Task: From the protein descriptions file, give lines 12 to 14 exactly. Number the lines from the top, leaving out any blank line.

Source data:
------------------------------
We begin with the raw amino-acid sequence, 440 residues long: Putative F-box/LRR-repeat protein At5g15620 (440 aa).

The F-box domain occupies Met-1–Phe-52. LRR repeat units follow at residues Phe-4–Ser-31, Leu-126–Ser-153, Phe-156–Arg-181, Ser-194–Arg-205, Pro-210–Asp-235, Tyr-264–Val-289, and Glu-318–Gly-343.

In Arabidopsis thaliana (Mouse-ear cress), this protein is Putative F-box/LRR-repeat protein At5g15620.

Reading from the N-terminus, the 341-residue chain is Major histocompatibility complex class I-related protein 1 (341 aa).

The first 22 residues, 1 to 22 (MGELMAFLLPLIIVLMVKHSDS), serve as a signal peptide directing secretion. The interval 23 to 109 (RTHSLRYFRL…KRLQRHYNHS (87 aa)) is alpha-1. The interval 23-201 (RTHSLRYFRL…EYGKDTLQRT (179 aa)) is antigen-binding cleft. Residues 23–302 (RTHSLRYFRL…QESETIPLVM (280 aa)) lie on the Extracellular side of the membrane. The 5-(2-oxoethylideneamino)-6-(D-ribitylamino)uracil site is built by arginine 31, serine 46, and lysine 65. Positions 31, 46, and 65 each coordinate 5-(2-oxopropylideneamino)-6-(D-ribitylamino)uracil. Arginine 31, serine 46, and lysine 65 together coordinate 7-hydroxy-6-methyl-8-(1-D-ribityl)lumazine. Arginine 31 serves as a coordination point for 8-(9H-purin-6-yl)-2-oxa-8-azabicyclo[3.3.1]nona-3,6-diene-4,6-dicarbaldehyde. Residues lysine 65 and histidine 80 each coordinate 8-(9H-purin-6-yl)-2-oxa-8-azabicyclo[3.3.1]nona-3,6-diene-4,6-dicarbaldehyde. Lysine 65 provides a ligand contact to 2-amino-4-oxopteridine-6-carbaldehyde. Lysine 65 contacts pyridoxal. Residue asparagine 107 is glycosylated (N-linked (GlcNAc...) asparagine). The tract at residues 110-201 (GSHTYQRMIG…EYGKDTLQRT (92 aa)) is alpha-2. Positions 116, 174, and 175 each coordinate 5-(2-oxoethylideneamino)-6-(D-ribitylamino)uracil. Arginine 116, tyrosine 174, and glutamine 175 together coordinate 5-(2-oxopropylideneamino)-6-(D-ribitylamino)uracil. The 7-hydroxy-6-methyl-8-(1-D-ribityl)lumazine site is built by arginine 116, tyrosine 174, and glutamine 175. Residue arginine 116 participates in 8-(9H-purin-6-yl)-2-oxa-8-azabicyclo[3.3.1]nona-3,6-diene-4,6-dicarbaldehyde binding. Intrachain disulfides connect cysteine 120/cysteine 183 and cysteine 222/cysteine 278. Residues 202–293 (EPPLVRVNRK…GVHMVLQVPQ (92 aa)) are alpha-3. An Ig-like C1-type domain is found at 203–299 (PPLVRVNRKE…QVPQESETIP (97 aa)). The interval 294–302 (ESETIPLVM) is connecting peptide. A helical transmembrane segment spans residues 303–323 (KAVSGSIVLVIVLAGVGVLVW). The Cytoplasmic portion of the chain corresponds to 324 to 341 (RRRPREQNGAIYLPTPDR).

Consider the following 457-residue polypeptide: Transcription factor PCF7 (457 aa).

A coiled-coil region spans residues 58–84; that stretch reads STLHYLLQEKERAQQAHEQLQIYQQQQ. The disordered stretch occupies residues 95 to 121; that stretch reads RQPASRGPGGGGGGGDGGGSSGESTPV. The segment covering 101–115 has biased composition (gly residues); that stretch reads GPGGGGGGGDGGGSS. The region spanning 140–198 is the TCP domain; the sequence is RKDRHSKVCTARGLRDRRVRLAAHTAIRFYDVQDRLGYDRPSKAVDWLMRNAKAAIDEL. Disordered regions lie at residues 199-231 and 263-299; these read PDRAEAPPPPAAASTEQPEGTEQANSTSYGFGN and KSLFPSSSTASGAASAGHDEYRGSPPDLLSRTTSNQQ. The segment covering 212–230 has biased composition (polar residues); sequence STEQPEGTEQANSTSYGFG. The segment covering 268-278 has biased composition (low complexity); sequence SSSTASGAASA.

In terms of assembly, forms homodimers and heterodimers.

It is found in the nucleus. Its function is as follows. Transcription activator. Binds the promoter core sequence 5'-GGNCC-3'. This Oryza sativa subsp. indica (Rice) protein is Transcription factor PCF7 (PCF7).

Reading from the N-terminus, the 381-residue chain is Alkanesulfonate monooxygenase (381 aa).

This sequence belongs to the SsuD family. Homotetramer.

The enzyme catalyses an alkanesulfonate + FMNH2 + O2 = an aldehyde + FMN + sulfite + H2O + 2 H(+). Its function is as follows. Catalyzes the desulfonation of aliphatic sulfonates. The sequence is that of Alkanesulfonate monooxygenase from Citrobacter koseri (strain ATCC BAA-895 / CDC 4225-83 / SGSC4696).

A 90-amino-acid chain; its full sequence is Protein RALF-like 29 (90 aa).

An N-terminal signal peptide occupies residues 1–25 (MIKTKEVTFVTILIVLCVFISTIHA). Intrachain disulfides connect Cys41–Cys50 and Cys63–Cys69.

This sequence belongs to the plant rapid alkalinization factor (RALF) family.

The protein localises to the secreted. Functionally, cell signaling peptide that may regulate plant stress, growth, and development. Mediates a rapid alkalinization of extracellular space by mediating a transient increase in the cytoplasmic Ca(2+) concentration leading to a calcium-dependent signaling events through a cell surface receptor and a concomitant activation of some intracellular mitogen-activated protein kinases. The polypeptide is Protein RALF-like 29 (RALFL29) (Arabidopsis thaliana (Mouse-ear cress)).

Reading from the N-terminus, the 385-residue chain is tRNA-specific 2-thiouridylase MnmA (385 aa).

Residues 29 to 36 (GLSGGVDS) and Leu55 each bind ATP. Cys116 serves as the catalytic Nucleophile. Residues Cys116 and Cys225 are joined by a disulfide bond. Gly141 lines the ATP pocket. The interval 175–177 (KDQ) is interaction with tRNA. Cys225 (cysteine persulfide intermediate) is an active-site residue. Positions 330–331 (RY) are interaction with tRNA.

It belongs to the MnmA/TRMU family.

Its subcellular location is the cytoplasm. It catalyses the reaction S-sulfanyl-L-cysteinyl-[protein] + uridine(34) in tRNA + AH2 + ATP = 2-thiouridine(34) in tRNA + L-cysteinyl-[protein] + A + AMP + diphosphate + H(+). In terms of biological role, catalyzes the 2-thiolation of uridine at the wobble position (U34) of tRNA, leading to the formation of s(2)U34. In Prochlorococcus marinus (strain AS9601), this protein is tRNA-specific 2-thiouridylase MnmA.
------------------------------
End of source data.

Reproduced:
The enzyme catalyses an alkanesulfonate + FMNH2 + O2 = an aldehyde + FMN + sulfite + H2O + 2 H(+). Its function is as follows. Catalyzes the desulfonation of aliphatic sulfonates. The sequence is that of Alkanesulfonate monooxygenase from Citrobacter koseri (strain ATCC BAA-895 / CDC 4225-83 / SGSC4696).

A 90-amino-acid chain; its full sequence is Protein RALF-like 29 (90 aa).

An N-terminal signal peptide occupies residues 1–25 (MIKTKEVTFVTILIVLCVFISTIHA). Intrachain disulfides connect Cys41–Cys50 and Cys63–Cys69.